Fins were first added to surfboards nearly a century ago and they remain an essential part of its construction, providing more drive and control for the surfer.
But with so many different fins of varying sizes, how do you know which size is right for you?
How Fins are Added
Fins are either removable or “glassed-in”.
Glassed-in fins are attached to the board with fiberglass and they cannot be removed. They tend to be smoother and stronger and they provide greater overall strength.
However, they are difficult to repair and don’t afford you the sort of versatility that you get from removable fins.
As the name suggests, a removable fin is one that can be removed, which means you can repair it easily or swap it if required. Removable fins are screwed into a fin box and can be adjusted as needed.
Start with Your Weight
When choosing the right fins for you, start with your weight:
- Fin Size Grom = Under 100 lbs.
- Fin Size XS = Under 120 lbs.
- Fin Size S = 105 to 155 lbs.
- Fin Size M = 145 to 195 lbs.
- Fin Size L = 165+ lbs.
- Fin Size XL = 190+ lbs.
If your weight is in one of the overlapping groups, you can choose from either of the two sizes, focusing instead on the material of the fin or the quality of the board.
Choosing your Configuration
Once you know the size, it’s time to choose the right configuration.
Check the bottom of your board for between 1 and 5 spaces to indicate whether it’s a Single, Twin, Thruster/Tri, or Quad/Four. If there are 5 spaces, it means you have a little more freedom to mix and match.
Common on Longboards, the single fin setup is also the most traditional.
Single fins tend to be larger than the fins used on other setups and provide the sort of stability and control that beginners need. At the same time, however, single fins have very limited movement and are not the best for maneuverability.
Most Longboard fin boxes are long, so you can adjust where the fin is attached, bringing it forward to provide more ease when turning and moving it back to deliver more control.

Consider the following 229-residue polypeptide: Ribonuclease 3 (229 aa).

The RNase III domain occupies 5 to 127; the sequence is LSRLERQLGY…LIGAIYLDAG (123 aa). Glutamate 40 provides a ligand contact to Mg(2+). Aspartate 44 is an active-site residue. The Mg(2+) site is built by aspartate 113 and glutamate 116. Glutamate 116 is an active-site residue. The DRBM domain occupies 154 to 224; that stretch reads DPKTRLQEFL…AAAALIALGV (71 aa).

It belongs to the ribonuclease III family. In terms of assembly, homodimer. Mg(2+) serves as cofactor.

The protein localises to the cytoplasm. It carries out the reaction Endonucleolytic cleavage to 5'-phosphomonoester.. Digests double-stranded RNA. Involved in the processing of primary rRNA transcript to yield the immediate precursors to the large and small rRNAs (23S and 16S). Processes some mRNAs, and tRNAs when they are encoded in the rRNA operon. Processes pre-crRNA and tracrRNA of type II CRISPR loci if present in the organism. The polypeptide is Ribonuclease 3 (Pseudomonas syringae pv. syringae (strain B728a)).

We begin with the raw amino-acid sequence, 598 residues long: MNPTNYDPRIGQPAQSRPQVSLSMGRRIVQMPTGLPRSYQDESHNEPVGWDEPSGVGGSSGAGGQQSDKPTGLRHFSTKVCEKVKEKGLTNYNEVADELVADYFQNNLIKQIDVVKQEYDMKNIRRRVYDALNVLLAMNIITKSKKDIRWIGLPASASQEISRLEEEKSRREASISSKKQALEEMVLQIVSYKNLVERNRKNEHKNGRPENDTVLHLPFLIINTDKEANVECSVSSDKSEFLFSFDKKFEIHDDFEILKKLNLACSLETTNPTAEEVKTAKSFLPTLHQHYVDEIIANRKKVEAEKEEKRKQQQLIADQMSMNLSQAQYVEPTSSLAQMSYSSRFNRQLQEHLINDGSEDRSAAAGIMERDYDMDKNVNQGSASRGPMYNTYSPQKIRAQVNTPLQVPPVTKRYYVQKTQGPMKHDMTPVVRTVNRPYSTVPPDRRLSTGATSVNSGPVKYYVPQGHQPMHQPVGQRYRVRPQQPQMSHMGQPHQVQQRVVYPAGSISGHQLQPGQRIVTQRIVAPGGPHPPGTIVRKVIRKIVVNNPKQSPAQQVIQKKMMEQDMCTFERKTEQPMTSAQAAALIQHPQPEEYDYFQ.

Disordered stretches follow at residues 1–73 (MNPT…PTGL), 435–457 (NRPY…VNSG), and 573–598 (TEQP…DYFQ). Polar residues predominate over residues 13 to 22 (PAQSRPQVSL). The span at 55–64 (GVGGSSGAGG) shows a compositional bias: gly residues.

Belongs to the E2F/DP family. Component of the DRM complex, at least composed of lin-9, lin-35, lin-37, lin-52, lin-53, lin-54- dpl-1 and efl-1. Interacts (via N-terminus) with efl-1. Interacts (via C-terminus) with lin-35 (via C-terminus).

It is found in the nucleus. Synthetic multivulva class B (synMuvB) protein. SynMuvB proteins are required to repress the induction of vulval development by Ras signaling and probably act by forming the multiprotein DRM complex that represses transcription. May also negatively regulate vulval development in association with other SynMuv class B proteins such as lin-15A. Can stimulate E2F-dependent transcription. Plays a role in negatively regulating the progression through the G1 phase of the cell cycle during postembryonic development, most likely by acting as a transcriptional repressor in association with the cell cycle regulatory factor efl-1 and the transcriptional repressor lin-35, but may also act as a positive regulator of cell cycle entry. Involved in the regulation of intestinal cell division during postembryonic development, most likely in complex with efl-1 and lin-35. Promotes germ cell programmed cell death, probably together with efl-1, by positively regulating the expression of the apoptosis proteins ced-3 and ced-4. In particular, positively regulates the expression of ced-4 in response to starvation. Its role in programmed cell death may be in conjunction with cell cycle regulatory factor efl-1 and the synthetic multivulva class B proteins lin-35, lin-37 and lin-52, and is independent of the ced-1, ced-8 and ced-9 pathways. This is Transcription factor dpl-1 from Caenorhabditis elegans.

Twin fins are often fitted to Shortboards with a view to increasing speed and making the boards maneuverable, slick, and fun. They are not ideally suited for riding big waves but are great for most other types of surf.
3 Fin / Thruster
Thruster setups are very common these days and can be seen on all shapes and sizes of board. The fins are positioned in a “V” shape and the two outer fins are often angled inward.
A Thruster setup can be configured as a single fin or twin fins, and when left as a tri-fin it provides a great deal of stability, speed, and control.
Quad fins deliver high speeds and rapid acceleration in smaller surf and can also generate high speed while turning. There are two fins on either side of the board, and these are often angled slightly inward.
Other Surf Fins
The 2+1 setup is quite common and has its uses for Longboard surfers.
It contains three fins in the same positions as the Thruster. The difference is that the back fin is much larger, just like a single fin, and this provides a couple of configuration options that make the 2+1 ideal for beginners.
As noted above, there is also a 5 fin, although this is not intended to be ridden with all 5 fins and is simply there to create more possible configurations.